Another place for vital information to start your buying process is the numbers on the sides of your current tires. There, you'll find the tire type, tire width, aspect ratio, construction type, wheel diameter, load index and speed ratings. This information will help you understand what fits your vehicle, giving you an excellent starting point to make educated decisions to find a wheel that functions well.
How to Measure the Width of a Truck Wheel
Looking at your wheel from the top down as if it's ready to roll, your true wheel width is the distance between the inner wheel edges. You can easily measure this with the help of your measuring tape or straightedge. This area is where the tire sits, and differs from your overall wheel width. Every tire has its width, signifying what wheels are compatible and which aren't. Width directly impacts how your vehicle functions and performs in various situations.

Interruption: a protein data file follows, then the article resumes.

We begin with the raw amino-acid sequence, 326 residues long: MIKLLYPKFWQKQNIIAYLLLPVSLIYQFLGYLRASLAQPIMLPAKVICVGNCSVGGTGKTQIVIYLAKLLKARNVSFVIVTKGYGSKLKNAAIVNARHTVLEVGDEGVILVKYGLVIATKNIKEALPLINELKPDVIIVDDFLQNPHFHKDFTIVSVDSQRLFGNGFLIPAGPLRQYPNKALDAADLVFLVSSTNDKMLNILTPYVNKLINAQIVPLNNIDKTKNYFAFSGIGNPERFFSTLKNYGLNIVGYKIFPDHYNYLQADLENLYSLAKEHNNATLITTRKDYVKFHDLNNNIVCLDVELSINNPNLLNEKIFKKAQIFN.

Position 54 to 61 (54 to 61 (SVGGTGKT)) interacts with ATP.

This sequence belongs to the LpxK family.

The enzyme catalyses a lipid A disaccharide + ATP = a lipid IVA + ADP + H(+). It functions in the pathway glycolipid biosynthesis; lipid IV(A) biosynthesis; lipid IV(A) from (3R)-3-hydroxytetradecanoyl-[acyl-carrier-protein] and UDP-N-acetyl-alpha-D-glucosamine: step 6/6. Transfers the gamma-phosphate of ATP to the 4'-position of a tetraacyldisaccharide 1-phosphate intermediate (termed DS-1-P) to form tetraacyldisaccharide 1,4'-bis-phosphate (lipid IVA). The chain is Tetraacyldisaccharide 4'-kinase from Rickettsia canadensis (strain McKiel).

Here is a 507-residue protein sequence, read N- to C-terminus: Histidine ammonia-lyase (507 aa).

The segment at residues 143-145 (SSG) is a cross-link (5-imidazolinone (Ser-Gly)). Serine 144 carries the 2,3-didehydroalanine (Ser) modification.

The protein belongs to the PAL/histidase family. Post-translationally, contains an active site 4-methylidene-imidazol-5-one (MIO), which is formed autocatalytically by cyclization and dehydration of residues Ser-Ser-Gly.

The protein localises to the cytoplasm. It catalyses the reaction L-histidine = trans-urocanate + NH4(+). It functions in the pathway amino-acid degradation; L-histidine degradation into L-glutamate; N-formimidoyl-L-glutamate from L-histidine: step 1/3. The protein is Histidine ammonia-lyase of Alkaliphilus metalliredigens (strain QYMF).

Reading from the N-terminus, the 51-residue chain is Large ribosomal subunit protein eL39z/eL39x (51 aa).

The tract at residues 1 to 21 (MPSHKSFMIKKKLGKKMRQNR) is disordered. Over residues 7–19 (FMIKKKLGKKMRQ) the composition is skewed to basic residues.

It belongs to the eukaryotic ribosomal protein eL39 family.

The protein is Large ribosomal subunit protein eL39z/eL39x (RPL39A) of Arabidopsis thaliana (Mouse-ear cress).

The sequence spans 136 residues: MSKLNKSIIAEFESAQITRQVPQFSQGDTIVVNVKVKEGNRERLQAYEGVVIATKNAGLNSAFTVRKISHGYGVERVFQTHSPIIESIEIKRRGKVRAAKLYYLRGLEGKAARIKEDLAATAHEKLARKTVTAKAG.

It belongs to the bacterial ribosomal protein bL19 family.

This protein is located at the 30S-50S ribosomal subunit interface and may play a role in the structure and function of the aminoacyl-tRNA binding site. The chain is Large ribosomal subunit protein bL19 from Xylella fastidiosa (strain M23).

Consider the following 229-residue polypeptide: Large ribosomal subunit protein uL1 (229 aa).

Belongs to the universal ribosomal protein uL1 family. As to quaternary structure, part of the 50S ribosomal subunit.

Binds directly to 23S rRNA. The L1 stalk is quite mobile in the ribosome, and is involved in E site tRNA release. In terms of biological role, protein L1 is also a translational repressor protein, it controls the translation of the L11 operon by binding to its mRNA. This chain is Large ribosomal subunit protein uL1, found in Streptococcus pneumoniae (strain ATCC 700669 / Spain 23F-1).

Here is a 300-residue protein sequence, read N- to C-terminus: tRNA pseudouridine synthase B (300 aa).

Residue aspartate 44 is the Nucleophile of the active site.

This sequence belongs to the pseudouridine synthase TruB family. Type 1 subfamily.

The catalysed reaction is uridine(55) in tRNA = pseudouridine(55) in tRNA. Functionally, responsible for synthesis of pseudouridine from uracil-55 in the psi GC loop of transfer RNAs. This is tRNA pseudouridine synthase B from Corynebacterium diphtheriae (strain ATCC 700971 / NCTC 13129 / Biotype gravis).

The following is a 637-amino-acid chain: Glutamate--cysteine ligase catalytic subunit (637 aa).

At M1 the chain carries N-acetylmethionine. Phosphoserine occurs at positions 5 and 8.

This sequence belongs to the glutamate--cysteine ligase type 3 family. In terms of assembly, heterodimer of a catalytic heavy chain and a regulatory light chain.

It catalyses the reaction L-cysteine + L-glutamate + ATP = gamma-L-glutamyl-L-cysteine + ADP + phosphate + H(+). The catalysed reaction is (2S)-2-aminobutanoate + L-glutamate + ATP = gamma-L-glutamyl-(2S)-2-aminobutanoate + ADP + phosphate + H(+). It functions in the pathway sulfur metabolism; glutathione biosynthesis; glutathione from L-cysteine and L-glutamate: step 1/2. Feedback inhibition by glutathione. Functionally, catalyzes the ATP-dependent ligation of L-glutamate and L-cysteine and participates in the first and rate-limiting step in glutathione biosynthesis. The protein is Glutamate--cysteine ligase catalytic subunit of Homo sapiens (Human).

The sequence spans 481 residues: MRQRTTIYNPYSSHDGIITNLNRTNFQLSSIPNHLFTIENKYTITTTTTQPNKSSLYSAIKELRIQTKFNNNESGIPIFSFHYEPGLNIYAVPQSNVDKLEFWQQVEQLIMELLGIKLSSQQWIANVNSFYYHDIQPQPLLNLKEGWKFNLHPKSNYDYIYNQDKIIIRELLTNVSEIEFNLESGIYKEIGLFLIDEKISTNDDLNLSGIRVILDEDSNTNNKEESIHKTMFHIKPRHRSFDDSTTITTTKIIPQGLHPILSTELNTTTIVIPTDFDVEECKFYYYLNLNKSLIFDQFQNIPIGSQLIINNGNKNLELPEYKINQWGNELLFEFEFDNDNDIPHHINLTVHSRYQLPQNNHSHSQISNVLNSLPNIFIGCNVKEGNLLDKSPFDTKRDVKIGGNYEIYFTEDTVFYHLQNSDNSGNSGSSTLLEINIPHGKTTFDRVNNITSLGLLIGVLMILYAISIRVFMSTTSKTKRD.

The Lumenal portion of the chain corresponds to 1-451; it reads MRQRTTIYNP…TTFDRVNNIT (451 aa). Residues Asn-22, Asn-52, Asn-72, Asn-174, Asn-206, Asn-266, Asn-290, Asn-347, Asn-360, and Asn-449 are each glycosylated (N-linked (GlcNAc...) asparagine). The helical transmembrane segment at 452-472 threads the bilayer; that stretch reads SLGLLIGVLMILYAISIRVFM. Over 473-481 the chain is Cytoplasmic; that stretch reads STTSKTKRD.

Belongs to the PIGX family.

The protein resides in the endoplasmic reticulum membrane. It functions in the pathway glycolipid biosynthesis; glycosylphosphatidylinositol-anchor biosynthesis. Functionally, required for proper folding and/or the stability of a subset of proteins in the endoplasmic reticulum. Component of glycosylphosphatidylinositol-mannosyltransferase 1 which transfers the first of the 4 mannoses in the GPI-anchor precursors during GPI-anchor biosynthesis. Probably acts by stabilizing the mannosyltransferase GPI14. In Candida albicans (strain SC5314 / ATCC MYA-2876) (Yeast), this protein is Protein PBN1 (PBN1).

Matching your tire and wheel width ultimately depends on your use. Larger tires and narrower wheels are often ideal for off-roading, as this combination allows for a sidewall bulge. This bulge creates a smoother ride using lower psi and increased protection against rocks and other debris. On the other hand, increasing your wheel width without changing your tires will tighten the sidewall, providing faster steering and less impact adsorption.
How to Measure the Diameter of a Car Wheel
All you'll need when looking to measure your car wheels' diameter is a measuring tape or yardstick. Taking this measurement could be a little confusing since your wheel has an overall and actual diameter. You should pay more attention to the latter, which you can find by measuring from one bead seat to the next. You can also find this number as the fifth set of letters and numbers on your tire's sidewall. Diameter sizes typically vary, as regular road cars vary from 14 to 19 inches, which can extend up to 24 inches for more luxury or specialized vehicles. If you add larger wheels to your car or truck, you'll need new tires to match. They'll likely need a reduced sidewall to preserve a suitable clearance as they move over bumps and potholes. A good rule of thumb is if you increase the wheel diameter by an inch, you should decrease the tires' height by one inch to keep the overall diameter constant, avoiding any risk of damage to the suspension, wheels or tires.